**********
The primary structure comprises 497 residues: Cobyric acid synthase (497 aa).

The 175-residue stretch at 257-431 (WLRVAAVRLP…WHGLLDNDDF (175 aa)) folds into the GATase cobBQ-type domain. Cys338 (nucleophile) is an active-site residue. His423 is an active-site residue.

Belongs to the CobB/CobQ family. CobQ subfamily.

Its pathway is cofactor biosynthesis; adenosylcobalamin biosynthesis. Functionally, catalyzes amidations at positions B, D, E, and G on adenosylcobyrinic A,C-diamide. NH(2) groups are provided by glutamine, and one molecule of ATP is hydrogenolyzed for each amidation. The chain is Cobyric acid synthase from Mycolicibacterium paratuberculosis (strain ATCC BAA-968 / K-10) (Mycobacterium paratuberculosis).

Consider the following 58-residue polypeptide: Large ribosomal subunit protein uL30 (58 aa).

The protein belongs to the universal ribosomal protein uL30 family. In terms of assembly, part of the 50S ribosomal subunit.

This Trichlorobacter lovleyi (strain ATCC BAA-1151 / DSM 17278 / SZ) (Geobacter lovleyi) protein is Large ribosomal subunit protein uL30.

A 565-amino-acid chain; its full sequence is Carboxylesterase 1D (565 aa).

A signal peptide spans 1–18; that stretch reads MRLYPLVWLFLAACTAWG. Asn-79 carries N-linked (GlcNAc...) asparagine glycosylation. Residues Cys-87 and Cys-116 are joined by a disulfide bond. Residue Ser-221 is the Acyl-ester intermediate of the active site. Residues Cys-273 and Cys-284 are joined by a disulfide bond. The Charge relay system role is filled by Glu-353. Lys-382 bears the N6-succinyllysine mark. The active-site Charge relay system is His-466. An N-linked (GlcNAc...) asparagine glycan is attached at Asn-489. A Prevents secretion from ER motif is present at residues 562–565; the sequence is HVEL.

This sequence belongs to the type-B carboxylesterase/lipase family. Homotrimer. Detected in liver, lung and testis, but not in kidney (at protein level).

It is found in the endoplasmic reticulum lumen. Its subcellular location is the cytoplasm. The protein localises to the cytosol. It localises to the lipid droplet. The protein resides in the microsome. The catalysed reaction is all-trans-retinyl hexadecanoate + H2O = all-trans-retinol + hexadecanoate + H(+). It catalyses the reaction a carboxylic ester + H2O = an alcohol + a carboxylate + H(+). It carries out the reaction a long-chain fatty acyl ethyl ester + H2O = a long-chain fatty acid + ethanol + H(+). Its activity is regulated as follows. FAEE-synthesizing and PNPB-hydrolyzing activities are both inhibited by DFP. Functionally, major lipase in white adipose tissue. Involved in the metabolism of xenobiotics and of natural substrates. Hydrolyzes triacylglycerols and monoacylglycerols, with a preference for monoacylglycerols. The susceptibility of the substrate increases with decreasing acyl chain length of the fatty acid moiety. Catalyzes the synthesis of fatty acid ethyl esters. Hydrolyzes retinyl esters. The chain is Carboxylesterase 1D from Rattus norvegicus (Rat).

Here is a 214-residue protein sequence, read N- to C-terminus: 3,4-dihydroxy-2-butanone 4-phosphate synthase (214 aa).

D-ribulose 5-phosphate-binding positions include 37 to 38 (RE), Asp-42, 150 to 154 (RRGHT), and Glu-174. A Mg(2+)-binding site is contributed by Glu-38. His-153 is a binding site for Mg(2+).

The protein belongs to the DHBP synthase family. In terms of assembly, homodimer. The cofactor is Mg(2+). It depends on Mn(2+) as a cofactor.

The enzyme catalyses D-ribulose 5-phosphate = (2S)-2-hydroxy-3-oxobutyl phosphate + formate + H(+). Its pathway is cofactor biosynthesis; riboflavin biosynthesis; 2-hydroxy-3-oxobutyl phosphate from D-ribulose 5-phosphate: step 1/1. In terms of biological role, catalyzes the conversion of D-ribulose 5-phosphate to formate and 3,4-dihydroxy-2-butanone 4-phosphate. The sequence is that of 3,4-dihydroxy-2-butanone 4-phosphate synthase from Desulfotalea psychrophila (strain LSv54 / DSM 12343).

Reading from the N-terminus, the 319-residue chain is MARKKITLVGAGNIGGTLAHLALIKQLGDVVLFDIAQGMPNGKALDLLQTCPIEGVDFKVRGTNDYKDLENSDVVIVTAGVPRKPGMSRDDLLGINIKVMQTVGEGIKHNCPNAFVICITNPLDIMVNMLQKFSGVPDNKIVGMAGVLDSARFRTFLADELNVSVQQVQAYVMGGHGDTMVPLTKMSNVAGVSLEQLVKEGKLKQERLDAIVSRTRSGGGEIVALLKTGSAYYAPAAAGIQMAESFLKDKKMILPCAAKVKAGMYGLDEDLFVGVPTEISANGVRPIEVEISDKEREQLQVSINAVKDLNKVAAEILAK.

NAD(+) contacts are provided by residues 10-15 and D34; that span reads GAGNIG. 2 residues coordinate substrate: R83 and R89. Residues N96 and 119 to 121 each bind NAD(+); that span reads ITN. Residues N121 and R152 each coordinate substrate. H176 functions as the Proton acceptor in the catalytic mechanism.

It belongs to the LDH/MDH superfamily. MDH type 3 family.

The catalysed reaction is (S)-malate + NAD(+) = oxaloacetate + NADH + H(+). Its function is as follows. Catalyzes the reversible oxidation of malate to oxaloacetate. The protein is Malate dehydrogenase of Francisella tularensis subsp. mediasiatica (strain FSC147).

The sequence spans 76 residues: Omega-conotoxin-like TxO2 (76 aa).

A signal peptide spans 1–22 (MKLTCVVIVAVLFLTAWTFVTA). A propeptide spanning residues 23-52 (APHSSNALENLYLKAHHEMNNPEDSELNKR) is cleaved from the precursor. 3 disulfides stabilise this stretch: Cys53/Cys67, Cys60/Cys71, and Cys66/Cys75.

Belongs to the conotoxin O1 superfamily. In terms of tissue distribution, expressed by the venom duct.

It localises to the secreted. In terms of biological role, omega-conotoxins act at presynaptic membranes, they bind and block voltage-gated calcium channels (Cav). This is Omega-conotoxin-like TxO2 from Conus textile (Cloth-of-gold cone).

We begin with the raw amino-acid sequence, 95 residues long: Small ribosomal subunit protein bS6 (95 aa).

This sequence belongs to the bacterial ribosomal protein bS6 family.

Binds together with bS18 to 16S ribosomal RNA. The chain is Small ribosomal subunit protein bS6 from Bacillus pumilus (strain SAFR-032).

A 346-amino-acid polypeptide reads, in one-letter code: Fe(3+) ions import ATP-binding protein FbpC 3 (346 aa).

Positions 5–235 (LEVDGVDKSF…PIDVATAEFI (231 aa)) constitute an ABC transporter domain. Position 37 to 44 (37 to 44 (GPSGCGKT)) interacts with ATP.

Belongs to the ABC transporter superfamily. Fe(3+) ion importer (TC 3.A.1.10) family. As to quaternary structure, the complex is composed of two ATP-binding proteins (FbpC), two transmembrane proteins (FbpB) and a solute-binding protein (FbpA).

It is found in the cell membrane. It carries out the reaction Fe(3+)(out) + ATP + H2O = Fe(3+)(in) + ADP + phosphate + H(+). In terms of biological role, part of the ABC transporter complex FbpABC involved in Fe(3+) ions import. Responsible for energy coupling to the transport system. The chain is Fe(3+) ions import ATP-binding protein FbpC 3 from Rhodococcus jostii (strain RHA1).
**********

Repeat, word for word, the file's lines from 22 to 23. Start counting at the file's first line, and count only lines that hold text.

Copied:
Belongs to the conotoxin O1 superfamily. In terms of tissue distribution, expressed by the venom duct.

It localises to the secreted. In terms of biological role, omega-conotoxins act at presynaptic membranes, they bind and block voltage-gated calcium channels (Cav). This is Omega-conotoxin-like TxO2 from Conus textile (Cloth-of-gold cone).